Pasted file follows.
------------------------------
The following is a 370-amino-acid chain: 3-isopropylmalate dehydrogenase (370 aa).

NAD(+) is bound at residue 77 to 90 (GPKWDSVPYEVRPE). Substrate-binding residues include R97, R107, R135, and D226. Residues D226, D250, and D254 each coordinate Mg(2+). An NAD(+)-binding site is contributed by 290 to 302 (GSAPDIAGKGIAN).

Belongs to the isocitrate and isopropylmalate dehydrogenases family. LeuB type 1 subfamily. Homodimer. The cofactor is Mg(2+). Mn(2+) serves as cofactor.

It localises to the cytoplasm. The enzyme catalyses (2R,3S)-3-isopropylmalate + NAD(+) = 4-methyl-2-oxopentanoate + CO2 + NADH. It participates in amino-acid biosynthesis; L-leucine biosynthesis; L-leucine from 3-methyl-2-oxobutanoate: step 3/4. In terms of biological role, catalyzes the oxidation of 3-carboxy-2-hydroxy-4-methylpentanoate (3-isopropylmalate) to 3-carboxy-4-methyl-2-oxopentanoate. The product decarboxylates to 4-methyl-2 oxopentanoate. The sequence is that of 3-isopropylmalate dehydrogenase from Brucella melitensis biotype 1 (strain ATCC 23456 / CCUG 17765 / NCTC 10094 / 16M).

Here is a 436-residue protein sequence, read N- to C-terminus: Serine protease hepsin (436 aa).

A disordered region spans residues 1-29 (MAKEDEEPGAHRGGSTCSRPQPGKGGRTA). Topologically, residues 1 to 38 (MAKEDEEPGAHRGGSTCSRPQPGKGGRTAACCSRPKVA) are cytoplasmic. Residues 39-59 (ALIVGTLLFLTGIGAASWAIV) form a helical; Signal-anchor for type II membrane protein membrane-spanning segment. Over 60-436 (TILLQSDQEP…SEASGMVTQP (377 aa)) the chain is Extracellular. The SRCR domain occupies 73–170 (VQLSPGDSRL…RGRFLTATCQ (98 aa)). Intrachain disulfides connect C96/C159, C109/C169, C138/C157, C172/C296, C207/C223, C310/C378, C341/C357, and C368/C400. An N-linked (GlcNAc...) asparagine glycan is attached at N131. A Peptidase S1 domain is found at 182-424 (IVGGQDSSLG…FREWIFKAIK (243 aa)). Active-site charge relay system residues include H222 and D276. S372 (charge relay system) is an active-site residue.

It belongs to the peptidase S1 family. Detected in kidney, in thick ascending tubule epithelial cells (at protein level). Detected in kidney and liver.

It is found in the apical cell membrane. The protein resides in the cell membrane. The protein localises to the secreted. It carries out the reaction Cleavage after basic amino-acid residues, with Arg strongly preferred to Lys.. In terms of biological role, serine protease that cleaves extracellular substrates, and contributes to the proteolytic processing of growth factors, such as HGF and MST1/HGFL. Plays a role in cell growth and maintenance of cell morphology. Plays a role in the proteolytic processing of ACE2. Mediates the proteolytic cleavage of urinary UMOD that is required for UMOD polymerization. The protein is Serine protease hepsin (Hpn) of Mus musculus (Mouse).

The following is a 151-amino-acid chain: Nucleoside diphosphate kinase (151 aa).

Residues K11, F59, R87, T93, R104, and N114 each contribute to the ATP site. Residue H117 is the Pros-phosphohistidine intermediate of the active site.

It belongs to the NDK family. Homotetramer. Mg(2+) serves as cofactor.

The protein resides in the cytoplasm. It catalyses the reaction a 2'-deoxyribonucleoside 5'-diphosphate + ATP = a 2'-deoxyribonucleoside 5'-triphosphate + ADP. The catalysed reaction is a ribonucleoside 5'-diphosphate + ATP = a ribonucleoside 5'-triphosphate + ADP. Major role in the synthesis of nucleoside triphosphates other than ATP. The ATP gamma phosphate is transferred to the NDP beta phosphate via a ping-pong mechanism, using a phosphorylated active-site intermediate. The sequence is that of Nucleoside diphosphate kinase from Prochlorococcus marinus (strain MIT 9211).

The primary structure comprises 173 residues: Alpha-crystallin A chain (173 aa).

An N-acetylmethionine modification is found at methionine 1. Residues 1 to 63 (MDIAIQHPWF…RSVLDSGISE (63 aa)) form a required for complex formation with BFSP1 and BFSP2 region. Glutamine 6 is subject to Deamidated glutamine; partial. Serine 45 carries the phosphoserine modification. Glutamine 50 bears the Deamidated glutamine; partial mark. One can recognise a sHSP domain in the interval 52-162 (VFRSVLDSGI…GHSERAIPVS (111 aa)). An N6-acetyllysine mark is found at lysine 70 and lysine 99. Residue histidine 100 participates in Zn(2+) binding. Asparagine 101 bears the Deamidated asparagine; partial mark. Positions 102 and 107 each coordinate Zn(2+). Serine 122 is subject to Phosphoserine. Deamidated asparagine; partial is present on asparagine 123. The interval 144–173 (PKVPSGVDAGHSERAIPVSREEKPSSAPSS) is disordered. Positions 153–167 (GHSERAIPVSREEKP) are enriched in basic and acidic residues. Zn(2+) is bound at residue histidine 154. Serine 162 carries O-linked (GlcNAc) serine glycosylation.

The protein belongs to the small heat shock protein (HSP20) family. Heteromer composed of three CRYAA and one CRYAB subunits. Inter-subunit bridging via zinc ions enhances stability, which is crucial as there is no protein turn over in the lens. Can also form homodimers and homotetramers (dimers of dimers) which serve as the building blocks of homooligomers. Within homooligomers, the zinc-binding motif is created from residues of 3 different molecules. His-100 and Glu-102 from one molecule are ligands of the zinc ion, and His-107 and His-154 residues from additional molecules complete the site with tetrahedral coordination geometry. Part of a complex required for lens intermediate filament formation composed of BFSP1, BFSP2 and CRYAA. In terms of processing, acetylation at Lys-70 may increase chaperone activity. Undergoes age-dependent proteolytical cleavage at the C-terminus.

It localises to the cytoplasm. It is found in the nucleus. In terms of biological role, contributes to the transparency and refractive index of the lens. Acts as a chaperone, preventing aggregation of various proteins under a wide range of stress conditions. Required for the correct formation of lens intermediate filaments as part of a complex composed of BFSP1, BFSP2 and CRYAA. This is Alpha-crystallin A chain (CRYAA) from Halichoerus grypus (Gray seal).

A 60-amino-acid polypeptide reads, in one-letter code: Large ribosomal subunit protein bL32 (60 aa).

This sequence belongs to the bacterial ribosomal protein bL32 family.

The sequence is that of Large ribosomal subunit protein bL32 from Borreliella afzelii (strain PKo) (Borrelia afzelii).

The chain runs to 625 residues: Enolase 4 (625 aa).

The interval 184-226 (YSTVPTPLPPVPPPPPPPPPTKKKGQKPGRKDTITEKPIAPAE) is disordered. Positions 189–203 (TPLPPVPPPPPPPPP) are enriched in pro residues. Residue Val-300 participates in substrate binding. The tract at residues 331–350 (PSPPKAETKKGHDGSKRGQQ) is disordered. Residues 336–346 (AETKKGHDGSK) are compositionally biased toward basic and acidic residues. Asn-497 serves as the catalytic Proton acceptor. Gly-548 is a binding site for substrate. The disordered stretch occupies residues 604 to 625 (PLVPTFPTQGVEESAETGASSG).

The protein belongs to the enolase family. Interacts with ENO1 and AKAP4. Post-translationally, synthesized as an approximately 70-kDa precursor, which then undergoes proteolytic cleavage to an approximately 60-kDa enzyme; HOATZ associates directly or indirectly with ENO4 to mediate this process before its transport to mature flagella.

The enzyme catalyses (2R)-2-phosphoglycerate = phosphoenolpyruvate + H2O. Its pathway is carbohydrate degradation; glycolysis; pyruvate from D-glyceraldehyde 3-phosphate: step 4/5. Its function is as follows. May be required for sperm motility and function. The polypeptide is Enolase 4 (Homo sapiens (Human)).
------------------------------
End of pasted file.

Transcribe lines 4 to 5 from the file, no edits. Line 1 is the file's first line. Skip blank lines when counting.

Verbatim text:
It localises to the cytoplasm. The enzyme catalyses (2R,3S)-3-isopropylmalate + NAD(+) = 4-methyl-2-oxopentanoate + CO2 + NADH. It participates in amino-acid biosynthesis; L-leucine biosynthesis; L-leucine from 3-methyl-2-oxobutanoate: step 3/4. In terms of biological role, catalyzes the oxidation of 3-carboxy-2-hydroxy-4-methylpentanoate (3-isopropylmalate) to 3-carboxy-4-methyl-2-oxopentanoate. The product decarboxylates to 4-methyl-2 oxopentanoate. The sequence is that of 3-isopropylmalate dehydrogenase from Brucella melitensis biotype 1 (strain ATCC 23456 / CCUG 17765 / NCTC 10094 / 16M).

Here is a 436-residue protein sequence, read N- to C-terminus: Serine protease hepsin (436 aa).